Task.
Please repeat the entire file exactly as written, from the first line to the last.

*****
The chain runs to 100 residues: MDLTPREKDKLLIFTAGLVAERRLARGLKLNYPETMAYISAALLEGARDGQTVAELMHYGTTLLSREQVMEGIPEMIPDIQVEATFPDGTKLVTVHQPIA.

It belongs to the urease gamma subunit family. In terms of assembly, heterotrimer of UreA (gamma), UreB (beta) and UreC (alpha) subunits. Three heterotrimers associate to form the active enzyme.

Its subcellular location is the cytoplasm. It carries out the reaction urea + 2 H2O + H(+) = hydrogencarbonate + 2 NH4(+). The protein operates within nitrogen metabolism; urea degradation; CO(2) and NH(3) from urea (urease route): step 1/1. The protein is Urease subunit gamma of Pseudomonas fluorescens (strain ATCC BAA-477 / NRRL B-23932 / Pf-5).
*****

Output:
The chain runs to 100 residues: MDLTPREKDKLLIFTAGLVAERRLARGLKLNYPETMAYISAALLEGARDGQTVAELMHYGTTLLSREQVMEGIPEMIPDIQVEATFPDGTKLVTVHQPIA.

It belongs to the urease gamma subunit family. In terms of assembly, heterotrimer of UreA (gamma), UreB (beta) and UreC (alpha) subunits. Three heterotrimers associate to form the active enzyme.

Its subcellular location is the cytoplasm. It carries out the reaction urea + 2 H2O + H(+) = hydrogencarbonate + 2 NH4(+). The protein operates within nitrogen metabolism; urea degradation; CO(2) and NH(3) from urea (urease route): step 1/1. The protein is Urease subunit gamma of Pseudomonas fluorescens (strain ATCC BAA-477 / NRRL B-23932 / Pf-5).